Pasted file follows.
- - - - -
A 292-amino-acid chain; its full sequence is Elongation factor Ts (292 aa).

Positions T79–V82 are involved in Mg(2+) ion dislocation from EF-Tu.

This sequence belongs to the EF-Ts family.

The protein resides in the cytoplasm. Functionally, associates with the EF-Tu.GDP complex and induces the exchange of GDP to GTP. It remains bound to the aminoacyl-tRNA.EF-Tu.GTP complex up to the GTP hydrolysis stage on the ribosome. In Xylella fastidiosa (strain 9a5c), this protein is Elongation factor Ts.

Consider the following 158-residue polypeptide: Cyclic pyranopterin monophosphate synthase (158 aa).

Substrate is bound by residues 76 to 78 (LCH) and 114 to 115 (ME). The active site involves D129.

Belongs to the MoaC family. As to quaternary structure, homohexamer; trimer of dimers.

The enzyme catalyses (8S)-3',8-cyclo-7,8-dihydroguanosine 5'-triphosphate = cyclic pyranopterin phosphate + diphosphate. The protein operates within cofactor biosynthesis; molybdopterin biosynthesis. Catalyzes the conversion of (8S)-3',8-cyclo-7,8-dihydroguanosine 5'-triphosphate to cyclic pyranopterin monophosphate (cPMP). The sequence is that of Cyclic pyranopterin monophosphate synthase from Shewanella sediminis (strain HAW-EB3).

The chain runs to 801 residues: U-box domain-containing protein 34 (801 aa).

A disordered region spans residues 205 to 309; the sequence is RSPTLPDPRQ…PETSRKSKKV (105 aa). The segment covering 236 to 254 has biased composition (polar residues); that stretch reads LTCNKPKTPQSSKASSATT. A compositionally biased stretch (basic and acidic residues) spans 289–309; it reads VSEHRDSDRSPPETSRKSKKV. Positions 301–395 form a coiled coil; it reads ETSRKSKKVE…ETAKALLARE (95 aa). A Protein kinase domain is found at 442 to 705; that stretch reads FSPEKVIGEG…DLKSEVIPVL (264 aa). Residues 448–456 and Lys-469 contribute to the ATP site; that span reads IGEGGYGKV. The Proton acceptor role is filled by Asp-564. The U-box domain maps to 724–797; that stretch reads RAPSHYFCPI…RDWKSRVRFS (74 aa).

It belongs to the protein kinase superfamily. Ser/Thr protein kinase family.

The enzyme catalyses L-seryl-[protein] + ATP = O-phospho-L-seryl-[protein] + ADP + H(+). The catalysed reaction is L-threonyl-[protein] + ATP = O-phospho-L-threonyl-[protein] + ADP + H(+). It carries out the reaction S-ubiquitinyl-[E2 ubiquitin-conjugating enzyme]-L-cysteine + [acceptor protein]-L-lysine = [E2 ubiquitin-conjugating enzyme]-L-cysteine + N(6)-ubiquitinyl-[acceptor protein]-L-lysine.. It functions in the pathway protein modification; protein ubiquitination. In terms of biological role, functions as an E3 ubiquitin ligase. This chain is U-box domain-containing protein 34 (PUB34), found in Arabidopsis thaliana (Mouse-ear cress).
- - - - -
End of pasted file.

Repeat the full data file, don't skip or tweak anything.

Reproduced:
A 292-amino-acid chain; its full sequence is Elongation factor Ts (292 aa).

Positions T79–V82 are involved in Mg(2+) ion dislocation from EF-Tu.

This sequence belongs to the EF-Ts family.

The protein resides in the cytoplasm. Functionally, associates with the EF-Tu.GDP complex and induces the exchange of GDP to GTP. It remains bound to the aminoacyl-tRNA.EF-Tu.GTP complex up to the GTP hydrolysis stage on the ribosome. In Xylella fastidiosa (strain 9a5c), this protein is Elongation factor Ts.

Consider the following 158-residue polypeptide: Cyclic pyranopterin monophosphate synthase (158 aa).

Substrate is bound by residues 76 to 78 (LCH) and 114 to 115 (ME). The active site involves D129.

Belongs to the MoaC family. As to quaternary structure, homohexamer; trimer of dimers.

The enzyme catalyses (8S)-3',8-cyclo-7,8-dihydroguanosine 5'-triphosphate = cyclic pyranopterin phosphate + diphosphate. The protein operates within cofactor biosynthesis; molybdopterin biosynthesis. Catalyzes the conversion of (8S)-3',8-cyclo-7,8-dihydroguanosine 5'-triphosphate to cyclic pyranopterin monophosphate (cPMP). The sequence is that of Cyclic pyranopterin monophosphate synthase from Shewanella sediminis (strain HAW-EB3).

The chain runs to 801 residues: U-box domain-containing protein 34 (801 aa).

A disordered region spans residues 205 to 309; the sequence is RSPTLPDPRQ…PETSRKSKKV (105 aa). The segment covering 236 to 254 has biased composition (polar residues); that stretch reads LTCNKPKTPQSSKASSATT. A compositionally biased stretch (basic and acidic residues) spans 289–309; it reads VSEHRDSDRSPPETSRKSKKV. Positions 301–395 form a coiled coil; it reads ETSRKSKKVE…ETAKALLARE (95 aa). A Protein kinase domain is found at 442 to 705; that stretch reads FSPEKVIGEG…DLKSEVIPVL (264 aa). Residues 448–456 and Lys-469 contribute to the ATP site; that span reads IGEGGYGKV. The Proton acceptor role is filled by Asp-564. The U-box domain maps to 724–797; that stretch reads RAPSHYFCPI…RDWKSRVRFS (74 aa).

It belongs to the protein kinase superfamily. Ser/Thr protein kinase family.

The enzyme catalyses L-seryl-[protein] + ATP = O-phospho-L-seryl-[protein] + ADP + H(+). The catalysed reaction is L-threonyl-[protein] + ATP = O-phospho-L-threonyl-[protein] + ADP + H(+). It carries out the reaction S-ubiquitinyl-[E2 ubiquitin-conjugating enzyme]-L-cysteine + [acceptor protein]-L-lysine = [E2 ubiquitin-conjugating enzyme]-L-cysteine + N(6)-ubiquitinyl-[acceptor protein]-L-lysine.. It functions in the pathway protein modification; protein ubiquitination. In terms of biological role, functions as an E3 ubiquitin ligase. This chain is U-box domain-containing protein 34 (PUB34), found in Arabidopsis thaliana (Mouse-ear cress).